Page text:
I understand this question is broad, but specifically referencing modern jets where composites are used a lot to get complex surfaces (such as in the Beechcraft Premier 1), how much of the total lift is generated by the fuselage versus the wings, perhaps as a percentage of total lift? The fuselage is obviously a lifting body and I’ve noticed the same in other current designs.

Premier 1 src Wikipedia

  • $\begingroup$ This question is too general and there are too many unanswered variables to answer this question. $\endgroup$
    – jwzumwalt
    Jan 26, 2018 at 5:03
  • $\begingroup$ I would be happy with a “generally from x% to x% if such a figure is known by any designers around here. $\endgroup$
    – Pugz
    Jan 26, 2018 at 5:11
  • $\begingroup$ A close approximation is to take the wing lift using the general lift formula (CL for the airfoil, wing area, angle of attack). Subtract wing lift from aircraft weight, equals amount fuselage is lifting. i.e. if aircraft weighs 10,000lbs and CL wing lift = 9500lb, then everything else (mostly fuselage - but some engine) is 500lbs. $\endgroup$
    – jwzumwalt
    Jan 26, 2018 at 5:33
  • $\begingroup$ I have run the numbers for small aircraft like C150 or C172 and my recollection was the fuselage and engine provided about 5-7% lift. However in aerodynamics school we ran numbers for the T33 and I think the fuselage could provide all the necessary lift at about 350kts - so speed matters. A B727 doubles it's wing area in the landing configuration, showing the wings on an airliner are really only needed for landing and takeoff! $\endgroup$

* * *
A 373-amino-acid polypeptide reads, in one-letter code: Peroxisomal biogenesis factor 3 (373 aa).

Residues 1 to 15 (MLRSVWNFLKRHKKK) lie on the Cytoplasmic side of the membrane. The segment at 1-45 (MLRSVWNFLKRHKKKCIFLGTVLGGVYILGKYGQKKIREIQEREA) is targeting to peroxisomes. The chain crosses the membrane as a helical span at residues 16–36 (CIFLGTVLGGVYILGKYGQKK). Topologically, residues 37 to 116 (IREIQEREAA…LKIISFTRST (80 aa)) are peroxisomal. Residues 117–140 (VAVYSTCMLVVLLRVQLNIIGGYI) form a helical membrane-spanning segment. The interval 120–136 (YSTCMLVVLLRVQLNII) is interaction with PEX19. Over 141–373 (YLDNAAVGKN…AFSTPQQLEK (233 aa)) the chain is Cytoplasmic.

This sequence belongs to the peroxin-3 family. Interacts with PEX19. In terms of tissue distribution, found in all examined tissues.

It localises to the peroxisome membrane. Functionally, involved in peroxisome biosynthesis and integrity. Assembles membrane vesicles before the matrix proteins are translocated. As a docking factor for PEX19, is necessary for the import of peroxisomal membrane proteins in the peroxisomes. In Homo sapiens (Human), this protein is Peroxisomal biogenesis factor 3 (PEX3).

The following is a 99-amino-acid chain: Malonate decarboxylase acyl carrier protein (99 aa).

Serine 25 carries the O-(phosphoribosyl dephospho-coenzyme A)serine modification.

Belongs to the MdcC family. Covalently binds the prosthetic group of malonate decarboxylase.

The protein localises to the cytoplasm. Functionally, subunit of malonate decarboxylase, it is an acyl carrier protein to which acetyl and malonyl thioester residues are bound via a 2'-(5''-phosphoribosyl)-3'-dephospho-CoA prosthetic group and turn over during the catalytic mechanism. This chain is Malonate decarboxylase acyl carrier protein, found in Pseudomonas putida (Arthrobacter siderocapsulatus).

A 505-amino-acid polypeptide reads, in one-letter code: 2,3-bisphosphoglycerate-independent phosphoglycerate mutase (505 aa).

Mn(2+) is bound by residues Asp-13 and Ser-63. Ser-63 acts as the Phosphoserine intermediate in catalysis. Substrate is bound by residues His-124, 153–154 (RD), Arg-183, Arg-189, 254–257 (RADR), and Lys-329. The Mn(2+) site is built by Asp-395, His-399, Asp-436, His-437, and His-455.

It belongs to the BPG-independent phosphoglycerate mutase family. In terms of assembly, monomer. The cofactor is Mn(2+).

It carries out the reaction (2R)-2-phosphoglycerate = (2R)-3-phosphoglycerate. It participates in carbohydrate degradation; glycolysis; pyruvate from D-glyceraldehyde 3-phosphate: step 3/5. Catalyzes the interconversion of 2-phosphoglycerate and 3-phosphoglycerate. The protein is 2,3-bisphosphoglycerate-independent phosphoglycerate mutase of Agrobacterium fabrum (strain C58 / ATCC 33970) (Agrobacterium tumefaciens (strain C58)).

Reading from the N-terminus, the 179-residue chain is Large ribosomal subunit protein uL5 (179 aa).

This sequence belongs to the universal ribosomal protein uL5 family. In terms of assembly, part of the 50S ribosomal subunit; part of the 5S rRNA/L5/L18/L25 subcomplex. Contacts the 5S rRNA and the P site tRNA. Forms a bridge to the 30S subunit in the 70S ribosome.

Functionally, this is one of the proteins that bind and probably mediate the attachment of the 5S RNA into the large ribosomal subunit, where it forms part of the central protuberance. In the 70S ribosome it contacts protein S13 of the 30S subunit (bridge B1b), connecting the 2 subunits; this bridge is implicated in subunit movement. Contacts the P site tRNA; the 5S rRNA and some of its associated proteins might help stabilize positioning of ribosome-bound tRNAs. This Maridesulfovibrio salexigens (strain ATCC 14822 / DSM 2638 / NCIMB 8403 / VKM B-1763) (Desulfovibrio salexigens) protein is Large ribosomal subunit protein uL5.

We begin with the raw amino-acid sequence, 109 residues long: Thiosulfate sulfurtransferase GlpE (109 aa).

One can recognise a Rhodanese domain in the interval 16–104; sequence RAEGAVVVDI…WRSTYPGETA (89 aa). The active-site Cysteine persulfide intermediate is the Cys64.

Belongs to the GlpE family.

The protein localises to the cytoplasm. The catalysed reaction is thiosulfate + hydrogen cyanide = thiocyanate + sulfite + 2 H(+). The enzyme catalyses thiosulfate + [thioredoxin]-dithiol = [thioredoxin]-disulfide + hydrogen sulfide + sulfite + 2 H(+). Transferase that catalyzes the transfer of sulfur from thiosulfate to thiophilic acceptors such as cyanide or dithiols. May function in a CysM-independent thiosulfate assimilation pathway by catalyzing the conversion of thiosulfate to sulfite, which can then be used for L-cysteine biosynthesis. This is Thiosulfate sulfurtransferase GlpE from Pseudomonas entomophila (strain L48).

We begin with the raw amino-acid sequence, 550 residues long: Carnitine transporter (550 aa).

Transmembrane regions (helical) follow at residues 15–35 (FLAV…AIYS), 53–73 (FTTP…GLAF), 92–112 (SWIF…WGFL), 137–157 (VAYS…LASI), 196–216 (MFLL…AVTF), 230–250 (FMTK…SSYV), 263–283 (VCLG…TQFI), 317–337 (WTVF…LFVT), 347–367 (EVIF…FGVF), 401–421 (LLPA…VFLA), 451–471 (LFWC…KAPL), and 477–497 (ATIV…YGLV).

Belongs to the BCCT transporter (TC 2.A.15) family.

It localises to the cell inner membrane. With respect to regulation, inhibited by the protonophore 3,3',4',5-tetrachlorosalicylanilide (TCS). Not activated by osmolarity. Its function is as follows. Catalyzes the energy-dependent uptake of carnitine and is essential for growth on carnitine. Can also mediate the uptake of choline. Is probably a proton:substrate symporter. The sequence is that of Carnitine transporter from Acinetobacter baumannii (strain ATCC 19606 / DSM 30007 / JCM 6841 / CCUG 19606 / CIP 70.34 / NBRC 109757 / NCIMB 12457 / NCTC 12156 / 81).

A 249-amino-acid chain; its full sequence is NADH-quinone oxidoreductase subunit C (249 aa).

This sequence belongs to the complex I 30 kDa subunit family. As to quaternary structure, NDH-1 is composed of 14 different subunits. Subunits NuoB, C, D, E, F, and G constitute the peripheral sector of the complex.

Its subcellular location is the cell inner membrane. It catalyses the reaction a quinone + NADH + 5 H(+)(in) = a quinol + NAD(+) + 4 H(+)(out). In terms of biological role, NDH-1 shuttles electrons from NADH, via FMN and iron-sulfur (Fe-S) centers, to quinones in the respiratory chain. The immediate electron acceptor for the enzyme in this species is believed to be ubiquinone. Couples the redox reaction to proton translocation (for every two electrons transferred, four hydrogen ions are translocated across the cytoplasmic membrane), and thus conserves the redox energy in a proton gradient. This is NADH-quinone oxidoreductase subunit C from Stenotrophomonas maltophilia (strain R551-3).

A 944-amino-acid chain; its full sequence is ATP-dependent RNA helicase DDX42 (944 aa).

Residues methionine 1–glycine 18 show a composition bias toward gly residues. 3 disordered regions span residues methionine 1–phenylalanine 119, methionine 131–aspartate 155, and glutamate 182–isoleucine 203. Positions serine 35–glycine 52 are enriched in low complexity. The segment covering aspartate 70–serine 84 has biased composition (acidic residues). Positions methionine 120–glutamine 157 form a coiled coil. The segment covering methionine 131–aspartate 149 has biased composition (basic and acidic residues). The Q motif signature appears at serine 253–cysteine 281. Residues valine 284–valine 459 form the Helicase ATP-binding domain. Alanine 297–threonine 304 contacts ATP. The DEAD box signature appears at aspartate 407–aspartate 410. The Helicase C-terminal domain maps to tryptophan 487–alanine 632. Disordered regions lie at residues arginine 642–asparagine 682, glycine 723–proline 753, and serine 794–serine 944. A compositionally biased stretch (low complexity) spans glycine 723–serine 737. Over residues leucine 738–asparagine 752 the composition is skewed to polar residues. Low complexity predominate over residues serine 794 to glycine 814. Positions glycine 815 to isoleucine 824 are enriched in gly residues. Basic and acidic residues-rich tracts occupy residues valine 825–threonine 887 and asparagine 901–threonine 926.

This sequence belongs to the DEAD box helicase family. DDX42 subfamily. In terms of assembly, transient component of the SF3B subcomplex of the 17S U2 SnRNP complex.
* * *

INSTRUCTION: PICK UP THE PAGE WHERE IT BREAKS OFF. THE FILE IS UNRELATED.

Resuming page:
– jwzumwalt
    Jan 26, 2018 at 5:44
  • $\begingroup$ @jwzumwalt, wings are needed for producing lift efficiently. Lifting bodies only make sense at hypersonic speeds. $\endgroup$
    – Jan Hudec
    Jan 26, 2018 at 19:17

1 Answer 1


Not as much as potentially possible. This thread lists the numbers for some common aircraft and should give you a general idea, it seems to be ~10%


  • Wings: 89.5%
  • Fuselage: 13.1%
  • Horizontal Tail: -3.7%
  • Vertical Tail: .1%
  • Nacelles and Pylons: 1%


  • Wings: 92.9%
  • Fuselage: 7.7%
  • Horizontal Tail: -.7%
  • Vertical Tail: .1%

I belive the center bulge on the bottom is also there to allow for a floor recess in the cabin making it easier to get around.

  • $\begingroup$ It's not as much as potentially possible, because it is a really bad idea. You only want to create fraction of lift that a little over the fraction of its width to wingspan. Producing more lift with fuselage is inefficient due to its low aspect ratio (except at supersonic speeds where the lift-related lift is tiny fraction of the overall drag). $\endgroup$
    – Jan Hudec
    Jan 26, 2018 at 19:21
  • $\begingroup$ @JanHudec How does this apply to high Mach number operations where most of these modern business jets cruise (Mach 0.8 to 0.9)? Wouldn’t it become more efficient in the transsonic region? $\endgroup$
    – Pugz
    Jan 28, 2018 at 2:11
  • 1
    $\begingroup$ @Pugz, no. The aircraft cruise just below their drag divergence speed, that is before significant effect of wave drag, so the subsonic relation between induced and form drag applies. And note that at the altitude, the cruise speed is just something like 250–270 knots indicated and calls for rather high aspect ratio (usually over 9). $\endgroup$
    – Jan Hudec
    Jan 28, 2018 at 11:33

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